A chance to do the right thing

by Tessa Jowell, Sadiq Khan and Jim Murphy

When the government does the right thing it is important that we support it, basing our judgement at all times on actions and not words. We are dismayed at the government’s decision, announced yesterday, to abolish the chief coroner’s office (CCO), a decision with damaging consequences for ordinary people up and down the country. We hope the government’s new-found capacity to listen will soon again be on show.

Legislation in 2009 received cross-party support in establishing a CCO, seeking to deal with some of the difficult issues that arise from complex fatalities through a system based on independent expertise. Tragically, it’s often military inquests which require such a service and this is therefore an issue close to the heart of many bereaved military families. But it’s not just families of military personnel who suddenly suffer tragedy that brings them into contact with the coronial system. Abolition of the CCO is opposed by various charities and organisations including CRY (cardiac risk in the young), which supports bereaved families who have lost loved ones suddenly through undetected cardiac problems. Sue Ainsworth, whose son Jonathan tragically died suddenly at the age of 21 last year, has joined CRY in calling for the creation of the CCO, following failings in the inquest held into Jonathan’s death. Sue said:

“Currently, the coroner is not answerable to anybody so if there’s any delays, and any inequalities in the system, you have not got any comeback at all”.

The job of a chief coroner is to ensure that families and friends of all victims are sufficiently involved in the coroner’s investigation; improve training; add quality controls and independent safeguards on inquests; and add consistency of oversight, leadership, independence and expertise to the coroners who are dealing with military inquests.

Establishing such a system is a central obligation under the military covenant, the bond between the nation, the state and the services which says that no member of the service community, including dependents, should suffer disadvantage arising from service and that special provision should at times be made to reflect their sacrifices. That is why, in government, we legislated for a coroner’s office. Scrapping it undermines the covenant which the government claim to want to uphold. Indeed, the Royal British Legion has called this act “a betrayal of bereaved armed forces families and threatens the military covenant.”

The government is transferring the functions of the coroner’s office to the lord chancellor or lord chief justice, but without any additional resource. A statement yesterday said “the functions to be transferred are limited, and the office of chief coroner not filled, neither the judge nor any other individual will be responsible for the leadership, culture or behaviour of coroners”.

The important powers we had legislated for which are not being transferred include a new and direct appeals process overseen by the chief coroner that would have enabled bereaved families to appeal against a coroner’s decision, register a complaint about a coroner or request that an investigation be launched by the CCO. Instead, bereaved families wishing to appeal will continue to have to undertake costly and lengthy judicial reviews. Yesterday’s proposals propose powers to launch “investigations into service deaths” will not be transferred. There will be no apparent improvement for service families.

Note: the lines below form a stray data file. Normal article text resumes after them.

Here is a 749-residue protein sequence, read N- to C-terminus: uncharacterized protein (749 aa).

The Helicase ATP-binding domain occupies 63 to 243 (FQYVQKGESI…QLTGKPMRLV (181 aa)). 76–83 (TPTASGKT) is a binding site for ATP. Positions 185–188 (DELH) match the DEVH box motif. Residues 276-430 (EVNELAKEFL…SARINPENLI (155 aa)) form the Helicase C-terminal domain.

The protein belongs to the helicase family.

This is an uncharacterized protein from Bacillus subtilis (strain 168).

The reason given by ministers is “deficit reduction”. But the costs of the office are minimal and both the Royal British Legion and inquest – a charity that provides advice and support to bereaved people on contentious deaths – are prepared to identify ways to bring the costs down. The government, however, is not listening.

We believe the chief coroner could be established at a substantially lower cost than current estimates and ministers should work with those organisations that are calling for the creation of the chief coroner to explore more cost effective alternatives for what would be an important improvement to the current inquest system.

Drives for populism can be incompatible with good governance. The government’s “cull of quangos” got some good headlines, but was all-encompassing and, wrongly, included the CCO.

A poll last October shows that 90% believe it’s important there should be a chief coroner for bereaved armed forces’ families to appeal to if they disagree with a coroner’s decision in the case of the death of their loved one. And 92% agree that bereaved armed forces families who cannot afford their own lawyer at a military inquest should be given independent and cost-free assistance. We hope the government begins to listen.

We believe the prime minister’s intentions are honourable, but these are only meaningful if backed up by real action. We need to see a culture shift within a government which has cut our armed forces’ allowances, pensions and manpower, is refusing to compensate British victims of overseas terrorist attacks and is now refusing to provide bereaved families and the families of our fallen heroes with a coronial system fit for the twenty first century.

Ministers must put themselves on the side of the armed forces community and all bereaved families and do the right thing.

Rt. Hon Tessa Jowell MP shadow minister for the cabinet office

Rt. Hon Sadiq Khan MP shadow secretary of state for justice

Rt. Hon Jim Murphy MP shadow secretary of state for defence

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One Response to “A chance to do the right thing”

  1. AmberStar says:

    If army families really value this service, one of the tabloids will pick up this story & the public will force another u-turn out of Cameron. Well done to Labour for not letting this slip through without comment.

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